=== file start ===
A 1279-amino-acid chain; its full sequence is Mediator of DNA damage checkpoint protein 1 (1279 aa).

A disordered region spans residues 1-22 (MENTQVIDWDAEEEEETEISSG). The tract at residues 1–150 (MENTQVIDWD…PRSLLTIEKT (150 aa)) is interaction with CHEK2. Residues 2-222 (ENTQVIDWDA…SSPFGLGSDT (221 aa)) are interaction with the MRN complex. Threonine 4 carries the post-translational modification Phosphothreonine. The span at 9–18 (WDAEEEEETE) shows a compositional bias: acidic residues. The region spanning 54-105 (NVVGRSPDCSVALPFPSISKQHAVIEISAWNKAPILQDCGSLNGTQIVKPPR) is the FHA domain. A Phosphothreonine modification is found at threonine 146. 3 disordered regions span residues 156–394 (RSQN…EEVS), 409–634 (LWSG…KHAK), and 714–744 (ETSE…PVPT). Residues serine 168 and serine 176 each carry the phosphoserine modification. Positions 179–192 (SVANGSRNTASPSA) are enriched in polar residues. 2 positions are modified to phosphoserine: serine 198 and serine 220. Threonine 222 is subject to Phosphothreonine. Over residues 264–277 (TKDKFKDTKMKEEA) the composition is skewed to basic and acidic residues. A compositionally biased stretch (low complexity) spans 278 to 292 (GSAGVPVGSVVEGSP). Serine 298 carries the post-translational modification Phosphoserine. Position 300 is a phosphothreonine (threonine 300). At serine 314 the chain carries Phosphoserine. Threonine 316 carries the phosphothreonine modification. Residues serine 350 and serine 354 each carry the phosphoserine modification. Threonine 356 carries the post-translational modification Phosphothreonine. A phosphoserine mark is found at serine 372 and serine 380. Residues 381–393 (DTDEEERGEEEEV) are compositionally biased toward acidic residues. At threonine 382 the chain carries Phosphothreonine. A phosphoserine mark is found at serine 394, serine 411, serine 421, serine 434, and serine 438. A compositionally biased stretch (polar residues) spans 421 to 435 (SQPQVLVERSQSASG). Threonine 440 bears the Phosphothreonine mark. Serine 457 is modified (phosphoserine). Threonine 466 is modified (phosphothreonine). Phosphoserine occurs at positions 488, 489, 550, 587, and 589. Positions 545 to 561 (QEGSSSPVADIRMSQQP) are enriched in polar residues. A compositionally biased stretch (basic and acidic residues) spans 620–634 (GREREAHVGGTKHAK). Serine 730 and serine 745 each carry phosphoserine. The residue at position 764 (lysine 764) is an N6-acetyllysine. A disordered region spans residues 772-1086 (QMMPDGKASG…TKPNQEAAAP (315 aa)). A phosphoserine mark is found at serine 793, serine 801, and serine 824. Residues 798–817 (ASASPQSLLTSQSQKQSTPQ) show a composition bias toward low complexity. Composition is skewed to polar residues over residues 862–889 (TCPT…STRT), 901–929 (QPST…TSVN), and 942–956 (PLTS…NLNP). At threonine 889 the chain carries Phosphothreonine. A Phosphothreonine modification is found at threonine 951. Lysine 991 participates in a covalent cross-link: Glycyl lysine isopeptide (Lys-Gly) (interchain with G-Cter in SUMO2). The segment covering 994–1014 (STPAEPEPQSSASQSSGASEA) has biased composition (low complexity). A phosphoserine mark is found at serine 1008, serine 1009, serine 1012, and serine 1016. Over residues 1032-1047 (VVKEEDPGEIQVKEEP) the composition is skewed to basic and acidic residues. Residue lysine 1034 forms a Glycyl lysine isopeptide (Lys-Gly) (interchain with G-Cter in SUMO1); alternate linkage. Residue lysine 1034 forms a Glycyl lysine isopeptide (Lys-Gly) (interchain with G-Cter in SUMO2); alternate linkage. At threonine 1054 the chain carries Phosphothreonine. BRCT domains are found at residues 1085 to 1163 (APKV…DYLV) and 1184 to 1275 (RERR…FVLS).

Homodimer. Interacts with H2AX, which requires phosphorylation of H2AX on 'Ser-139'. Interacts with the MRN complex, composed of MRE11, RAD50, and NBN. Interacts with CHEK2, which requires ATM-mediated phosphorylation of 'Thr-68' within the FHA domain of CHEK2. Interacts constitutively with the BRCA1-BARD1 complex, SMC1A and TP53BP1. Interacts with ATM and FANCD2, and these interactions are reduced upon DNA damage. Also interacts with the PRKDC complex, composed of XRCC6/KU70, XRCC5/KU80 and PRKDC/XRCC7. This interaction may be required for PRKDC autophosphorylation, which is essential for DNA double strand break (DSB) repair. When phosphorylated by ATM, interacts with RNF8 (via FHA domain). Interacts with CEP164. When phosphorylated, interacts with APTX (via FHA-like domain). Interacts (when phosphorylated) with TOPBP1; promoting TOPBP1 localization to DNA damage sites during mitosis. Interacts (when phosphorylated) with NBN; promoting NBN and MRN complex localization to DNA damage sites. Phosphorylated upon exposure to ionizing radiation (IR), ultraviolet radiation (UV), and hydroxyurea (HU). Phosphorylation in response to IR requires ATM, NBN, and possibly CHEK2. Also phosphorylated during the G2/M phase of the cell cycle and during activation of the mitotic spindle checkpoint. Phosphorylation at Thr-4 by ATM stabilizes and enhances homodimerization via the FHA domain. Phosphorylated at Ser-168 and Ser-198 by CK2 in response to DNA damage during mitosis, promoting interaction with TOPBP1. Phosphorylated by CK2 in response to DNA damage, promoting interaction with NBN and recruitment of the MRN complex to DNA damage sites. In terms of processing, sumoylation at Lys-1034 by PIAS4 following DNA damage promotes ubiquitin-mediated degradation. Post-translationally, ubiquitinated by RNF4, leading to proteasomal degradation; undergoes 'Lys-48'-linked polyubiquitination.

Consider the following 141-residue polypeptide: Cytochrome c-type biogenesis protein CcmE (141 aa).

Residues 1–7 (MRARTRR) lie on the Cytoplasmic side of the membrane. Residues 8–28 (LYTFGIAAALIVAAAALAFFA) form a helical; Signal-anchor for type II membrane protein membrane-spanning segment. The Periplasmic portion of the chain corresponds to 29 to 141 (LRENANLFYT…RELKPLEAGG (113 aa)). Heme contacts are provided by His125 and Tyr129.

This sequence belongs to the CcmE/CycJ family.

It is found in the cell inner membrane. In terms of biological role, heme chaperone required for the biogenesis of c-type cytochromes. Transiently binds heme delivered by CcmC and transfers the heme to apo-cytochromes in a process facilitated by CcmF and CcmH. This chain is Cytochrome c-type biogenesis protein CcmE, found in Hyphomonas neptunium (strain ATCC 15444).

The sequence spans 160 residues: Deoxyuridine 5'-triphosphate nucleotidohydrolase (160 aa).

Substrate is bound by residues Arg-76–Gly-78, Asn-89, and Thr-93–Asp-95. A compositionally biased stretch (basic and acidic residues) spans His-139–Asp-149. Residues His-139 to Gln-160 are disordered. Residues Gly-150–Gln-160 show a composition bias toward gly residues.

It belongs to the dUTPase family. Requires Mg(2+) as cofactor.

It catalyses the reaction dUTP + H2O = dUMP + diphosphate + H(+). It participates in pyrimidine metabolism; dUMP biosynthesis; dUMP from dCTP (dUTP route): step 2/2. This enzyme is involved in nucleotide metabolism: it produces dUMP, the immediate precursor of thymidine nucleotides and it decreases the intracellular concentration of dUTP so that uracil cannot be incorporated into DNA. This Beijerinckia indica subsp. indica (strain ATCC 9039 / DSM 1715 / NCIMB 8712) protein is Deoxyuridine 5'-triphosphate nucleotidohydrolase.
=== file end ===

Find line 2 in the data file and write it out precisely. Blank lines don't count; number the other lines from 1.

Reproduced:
A disordered region spans residues 1-22 (MENTQVIDWDAEEEEETEISSG). The tract at residues 1–150 (MENTQVIDWD…PRSLLTIEKT (150 aa)) is interaction with CHEK2. Residues 2-222 (ENTQVIDWDA…SSPFGLGSDT (221 aa)) are interaction with the MRN complex. Threonine 4 carries the post-translational modification Phosphothreonine. The span at 9–18 (WDAEEEEETE) shows a compositional bias: acidic residues. The region spanning 54-105 (NVVGRSPDCSVALPFPSISKQHAVIEISAWNKAPILQDCGSLNGTQIVKPPR) is the FHA domain. A Phosphothreonine modification is found at threonine 146. 3 disordered regions span residues 156–394 (RSQN…EEVS), 409–634 (LWSG…KHAK), and 714–744 (ETSE…PVPT). Residues serine 168 and serine 176 each carry the phosphoserine modification. Positions 179–192 (SVANGSRNTASPSA) are enriched in polar residues. 2 positions are modified to phosphoserine: serine 198 and serine 220. Threonine 222 is subject to Phosphothreonine. Over residues 264–277 (TKDKFKDTKMKEEA) the composition is skewed to basic and acidic residues. A compositionally biased stretch (low complexity) spans 278 to 292 (GSAGVPVGSVVEGSP). Serine 298 carries the post-translational modification Phosphoserine. Position 300 is a phosphothreonine (threonine 300). At serine 314 the chain carries Phosphoserine. Threonine 316 carries the phosphothreonine modification. Residues serine 350 and serine 354 each carry the phosphoserine modification. Threonine 356 carries the post-translational modification Phosphothreonine. A phosphoserine mark is found at serine 372 and serine 380. Residues 381–393 (DTDEEERGEEEEV) are compositionally biased toward acidic residues. At threonine 382 the chain carries Phosphothreonine. A phosphoserine mark is found at serine 394, serine 411, serine 421, serine 434, and serine 438. A compositionally biased stretch (polar residues) spans 421 to 435 (SQPQVLVERSQSASG). Threonine 440 bears the Phosphothreonine mark. Serine 457 is modified (phosphoserine). Threonine 466 is modified (phosphothreonine). Phosphoserine occurs at positions 488, 489, 550, 587, and 589. Positions 545 to 561 (QEGSSSPVADIRMSQQP) are enriched in polar residues. A compositionally biased stretch (basic and acidic residues) spans 620–634 (GREREAHVGGTKHAK). Serine 730 and serine 745 each carry phosphoserine. The residue at position 764 (lysine 764) is an N6-acetyllysine. A disordered region spans residues 772-1086 (QMMPDGKASG…TKPNQEAAAP (315 aa)). A phosphoserine mark is found at serine 793, serine 801, and serine 824. Residues 798–817 (ASASPQSLLTSQSQKQSTPQ) show a composition bias toward low complexity. Composition is skewed to polar residues over residues 862–889 (TCPT…STRT), 901–929 (QPST…TSVN), and 942–956 (PLTS…NLNP). At threonine 889 the chain carries Phosphothreonine. A Phosphothreonine modification is found at threonine 951. Lysine 991 participates in a covalent cross-link: Glycyl lysine isopeptide (Lys-Gly) (interchain with G-Cter in SUMO2). The segment covering 994–1014 (STPAEPEPQSSASQSSGASEA) has biased composition (low complexity). A phosphoserine mark is found at serine 1008, serine 1009, serine 1012, and serine 1016. Over residues 1032-1047 (VVKEEDPGEIQVKEEP) the composition is skewed to basic and acidic residues. Residue lysine 1034 forms a Glycyl lysine isopeptide (Lys-Gly) (interchain with G-Cter in SUMO1); alternate linkage. Residue lysine 1034 forms a Glycyl lysine isopeptide (Lys-Gly) (interchain with G-Cter in SUMO2); alternate linkage. At threonine 1054 the chain carries Phosphothreonine. BRCT domains are found at residues 1085 to 1163 (APKV…DYLV) and 1184 to 1275 (RERR…FVLS).